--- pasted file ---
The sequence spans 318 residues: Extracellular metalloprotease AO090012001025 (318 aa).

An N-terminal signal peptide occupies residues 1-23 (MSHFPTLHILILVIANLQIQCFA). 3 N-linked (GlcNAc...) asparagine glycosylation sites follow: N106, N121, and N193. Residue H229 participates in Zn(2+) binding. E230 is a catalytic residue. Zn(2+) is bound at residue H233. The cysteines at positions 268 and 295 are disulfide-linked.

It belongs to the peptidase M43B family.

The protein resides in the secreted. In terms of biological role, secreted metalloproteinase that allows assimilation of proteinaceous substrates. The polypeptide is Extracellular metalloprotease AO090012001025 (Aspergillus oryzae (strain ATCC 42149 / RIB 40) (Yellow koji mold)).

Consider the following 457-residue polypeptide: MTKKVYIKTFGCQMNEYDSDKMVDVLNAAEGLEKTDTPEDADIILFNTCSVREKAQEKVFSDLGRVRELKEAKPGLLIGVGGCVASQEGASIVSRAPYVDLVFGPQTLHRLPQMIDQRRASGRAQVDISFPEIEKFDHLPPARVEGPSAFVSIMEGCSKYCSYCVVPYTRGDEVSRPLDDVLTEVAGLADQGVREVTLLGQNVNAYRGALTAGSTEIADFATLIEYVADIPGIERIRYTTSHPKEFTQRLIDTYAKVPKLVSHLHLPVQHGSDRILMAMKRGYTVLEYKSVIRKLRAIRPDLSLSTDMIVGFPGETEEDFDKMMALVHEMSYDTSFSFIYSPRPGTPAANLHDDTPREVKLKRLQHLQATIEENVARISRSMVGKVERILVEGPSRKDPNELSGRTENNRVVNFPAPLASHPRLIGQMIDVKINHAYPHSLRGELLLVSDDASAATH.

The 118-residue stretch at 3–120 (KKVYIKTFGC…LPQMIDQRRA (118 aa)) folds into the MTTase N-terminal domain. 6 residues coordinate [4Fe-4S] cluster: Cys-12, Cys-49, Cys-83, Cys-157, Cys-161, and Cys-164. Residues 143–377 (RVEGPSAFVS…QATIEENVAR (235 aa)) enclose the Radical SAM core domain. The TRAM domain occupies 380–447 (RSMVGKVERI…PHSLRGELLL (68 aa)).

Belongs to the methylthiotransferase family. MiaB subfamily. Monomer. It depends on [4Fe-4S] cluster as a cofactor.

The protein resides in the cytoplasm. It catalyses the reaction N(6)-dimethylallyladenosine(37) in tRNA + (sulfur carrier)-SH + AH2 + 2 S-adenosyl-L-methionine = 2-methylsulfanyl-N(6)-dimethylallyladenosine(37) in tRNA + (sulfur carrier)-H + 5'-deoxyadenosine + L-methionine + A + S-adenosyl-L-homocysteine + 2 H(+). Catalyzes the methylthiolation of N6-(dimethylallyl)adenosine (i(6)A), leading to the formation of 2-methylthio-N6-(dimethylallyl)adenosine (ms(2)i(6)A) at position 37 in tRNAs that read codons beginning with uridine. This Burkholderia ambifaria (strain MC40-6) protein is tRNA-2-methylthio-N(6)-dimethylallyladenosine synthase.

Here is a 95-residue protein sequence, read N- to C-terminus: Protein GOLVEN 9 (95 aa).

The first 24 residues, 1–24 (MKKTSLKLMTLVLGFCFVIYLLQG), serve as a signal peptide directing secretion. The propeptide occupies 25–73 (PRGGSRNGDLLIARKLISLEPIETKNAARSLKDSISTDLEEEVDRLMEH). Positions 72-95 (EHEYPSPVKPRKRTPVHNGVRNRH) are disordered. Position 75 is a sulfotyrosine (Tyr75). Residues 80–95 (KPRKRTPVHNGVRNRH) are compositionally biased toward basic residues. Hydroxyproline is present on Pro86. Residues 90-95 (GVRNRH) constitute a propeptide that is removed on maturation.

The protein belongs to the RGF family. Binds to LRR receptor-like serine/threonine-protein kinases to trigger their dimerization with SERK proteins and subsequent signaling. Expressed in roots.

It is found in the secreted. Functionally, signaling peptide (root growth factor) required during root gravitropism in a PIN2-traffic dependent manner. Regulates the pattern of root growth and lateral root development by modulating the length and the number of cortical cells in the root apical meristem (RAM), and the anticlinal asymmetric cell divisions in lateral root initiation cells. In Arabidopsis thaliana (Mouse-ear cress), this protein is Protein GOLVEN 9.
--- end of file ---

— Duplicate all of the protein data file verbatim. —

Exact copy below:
The sequence spans 318 residues: Extracellular metalloprotease AO090012001025 (318 aa).

An N-terminal signal peptide occupies residues 1-23 (MSHFPTLHILILVIANLQIQCFA). 3 N-linked (GlcNAc...) asparagine glycosylation sites follow: N106, N121, and N193. Residue H229 participates in Zn(2+) binding. E230 is a catalytic residue. Zn(2+) is bound at residue H233. The cysteines at positions 268 and 295 are disulfide-linked.

It belongs to the peptidase M43B family.

The protein resides in the secreted. In terms of biological role, secreted metalloproteinase that allows assimilation of proteinaceous substrates. The polypeptide is Extracellular metalloprotease AO090012001025 (Aspergillus oryzae (strain ATCC 42149 / RIB 40) (Yellow koji mold)).

Consider the following 457-residue polypeptide: MTKKVYIKTFGCQMNEYDSDKMVDVLNAAEGLEKTDTPEDADIILFNTCSVREKAQEKVFSDLGRVRELKEAKPGLLIGVGGCVASQEGASIVSRAPYVDLVFGPQTLHRLPQMIDQRRASGRAQVDISFPEIEKFDHLPPARVEGPSAFVSIMEGCSKYCSYCVVPYTRGDEVSRPLDDVLTEVAGLADQGVREVTLLGQNVNAYRGALTAGSTEIADFATLIEYVADIPGIERIRYTTSHPKEFTQRLIDTYAKVPKLVSHLHLPVQHGSDRILMAMKRGYTVLEYKSVIRKLRAIRPDLSLSTDMIVGFPGETEEDFDKMMALVHEMSYDTSFSFIYSPRPGTPAANLHDDTPREVKLKRLQHLQATIEENVARISRSMVGKVERILVEGPSRKDPNELSGRTENNRVVNFPAPLASHPRLIGQMIDVKINHAYPHSLRGELLLVSDDASAATH.

The 118-residue stretch at 3–120 (KKVYIKTFGC…LPQMIDQRRA (118 aa)) folds into the MTTase N-terminal domain. 6 residues coordinate [4Fe-4S] cluster: Cys-12, Cys-49, Cys-83, Cys-157, Cys-161, and Cys-164. Residues 143–377 (RVEGPSAFVS…QATIEENVAR (235 aa)) enclose the Radical SAM core domain. The TRAM domain occupies 380–447 (RSMVGKVERI…PHSLRGELLL (68 aa)).

Belongs to the methylthiotransferase family. MiaB subfamily. Monomer. It depends on [4Fe-4S] cluster as a cofactor.

The protein resides in the cytoplasm. It catalyses the reaction N(6)-dimethylallyladenosine(37) in tRNA + (sulfur carrier)-SH + AH2 + 2 S-adenosyl-L-methionine = 2-methylsulfanyl-N(6)-dimethylallyladenosine(37) in tRNA + (sulfur carrier)-H + 5'-deoxyadenosine + L-methionine + A + S-adenosyl-L-homocysteine + 2 H(+). Catalyzes the methylthiolation of N6-(dimethylallyl)adenosine (i(6)A), leading to the formation of 2-methylthio-N6-(dimethylallyl)adenosine (ms(2)i(6)A) at position 37 in tRNAs that read codons beginning with uridine. This Burkholderia ambifaria (strain MC40-6) protein is tRNA-2-methylthio-N(6)-dimethylallyladenosine synthase.

Here is a 95-residue protein sequence, read N- to C-terminus: Protein GOLVEN 9 (95 aa).

The first 24 residues, 1–24 (MKKTSLKLMTLVLGFCFVIYLLQG), serve as a signal peptide directing secretion. The propeptide occupies 25–73 (PRGGSRNGDLLIARKLISLEPIETKNAARSLKDSISTDLEEEVDRLMEH). Positions 72-95 (EHEYPSPVKPRKRTPVHNGVRNRH) are disordered. Position 75 is a sulfotyrosine (Tyr75). Residues 80–95 (KPRKRTPVHNGVRNRH) are compositionally biased toward basic residues. Hydroxyproline is present on Pro86. Residues 90-95 (GVRNRH) constitute a propeptide that is removed on maturation.

The protein belongs to the RGF family. Binds to LRR receptor-like serine/threonine-protein kinases to trigger their dimerization with SERK proteins and subsequent signaling. Expressed in roots.

It is found in the secreted. Functionally, signaling peptide (root growth factor) required during root gravitropism in a PIN2-traffic dependent manner. Regulates the pattern of root growth and lateral root development by modulating the length and the number of cortical cells in the root apical meristem (RAM), and the anticlinal asymmetric cell divisions in lateral root initiation cells. In Arabidopsis thaliana (Mouse-ear cress), this protein is Protein GOLVEN 9.